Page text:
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Cycling science: yaw angles explained

Max Glaskin
25 Oct 2016

Modern bikes are designed to function best at specific wind angles, but how do manufacturers know where the wind will be coming from?

Aero frames and wheels are designed to optimise the slipperiness of your bike through the air. Trouble is, the air doesn’t know that. It keeps changing in speed and direction relative to you on your bike, which means one significant factor of aerodynamics is rarely stable for very long – the yaw angle.

Yet manufacturers say they’ve optimised their products for specific ranges of yaw angles, with some even claiming to have created tube and rim shapes that act like sails, driving the bike forward when the wind hits it from the correct angle. But with the speed and direction of both wind and rider being infinitely variable, how can there be an ‘optimal’ yaw angle, and more importantly, what is it?

First, let’s understand yaw. Imagine tying a silk thread to your seatpost, then going for a virtual ride, due north. Assuming it’s a perfectly calm day with no wind, the thread will run straight out behind you, pointing due south, in line with your rear wheel.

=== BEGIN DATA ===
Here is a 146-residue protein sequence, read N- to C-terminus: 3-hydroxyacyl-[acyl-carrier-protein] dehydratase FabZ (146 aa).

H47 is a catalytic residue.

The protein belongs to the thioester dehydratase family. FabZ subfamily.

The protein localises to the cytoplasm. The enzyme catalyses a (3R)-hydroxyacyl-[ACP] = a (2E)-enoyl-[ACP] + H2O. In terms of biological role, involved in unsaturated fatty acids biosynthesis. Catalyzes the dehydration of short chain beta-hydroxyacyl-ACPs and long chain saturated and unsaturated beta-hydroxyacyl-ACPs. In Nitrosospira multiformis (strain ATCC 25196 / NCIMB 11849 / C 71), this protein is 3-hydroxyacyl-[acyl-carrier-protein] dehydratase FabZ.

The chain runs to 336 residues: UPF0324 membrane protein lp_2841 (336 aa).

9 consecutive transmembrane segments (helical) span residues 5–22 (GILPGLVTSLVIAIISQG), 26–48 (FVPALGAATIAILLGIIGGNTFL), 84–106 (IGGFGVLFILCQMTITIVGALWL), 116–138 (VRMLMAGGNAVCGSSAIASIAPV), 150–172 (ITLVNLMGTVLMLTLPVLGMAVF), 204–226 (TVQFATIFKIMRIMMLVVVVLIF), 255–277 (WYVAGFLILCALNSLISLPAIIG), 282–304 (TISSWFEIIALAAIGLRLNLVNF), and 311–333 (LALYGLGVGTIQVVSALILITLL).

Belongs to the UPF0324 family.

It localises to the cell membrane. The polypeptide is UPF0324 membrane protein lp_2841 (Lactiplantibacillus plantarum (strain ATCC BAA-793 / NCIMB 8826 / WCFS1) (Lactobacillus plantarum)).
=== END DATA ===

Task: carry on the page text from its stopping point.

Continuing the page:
But imagine the weather changes suddenly and a wind gusts in from the west. This new force will act upon the silk thread, pushing it eastwards and opening an angle between the thread and the southward-facing line of the rear wheel.

This is the angle of yaw. It’s the result of the force of the natural wind combining with the force of the headwind that you’re creating for yourself by riding forwards.

Narrowing the angles

From this you can now see that even if the wind is coming at you at a right angle, the idea of a pure crosswind is mere hot air.

Your forward movement will always create a draft and that force will, to a greater or lesser extent depending on the speed you’re travelling, counter the wind direction, pushing the thread and effectively closing the yaw angle from the hypothetical right angle to something significantly smaller.

It’s why pro teams never have to ride side-by-side to protect each other when side winds are strong. Instead, they form a diagonal echelon for shelter.

Of course, the wind, your speed and the relative direction of one to the other change constantly throughout a ride. For example, a few miles down the road in your hypothetical ride, the westerly wind could suddenly whip up and push even further to the east to open the yaw angle wider.

But that’s not all. Imagine you start down a steep descent, where your increased speed also increases the effective headwind you’re creating for yourself. This now-stronger force pushes the thread back closer to the due south line of the rear wheel and makes the yaw angle smaller. So speed affects yaw angle too: go faster and the yaw angle gets smaller.

So now our fictitious ride is over, but it still leaves that gale force question: since the speed and direction of riders and the winds they encounter are infinitely variable, how can manufacturers say the sweep of yaw angles they’ve chosen for optimising the aero shape of their frames and wheels is the right one? It’s time to shoot the breeze with the experts.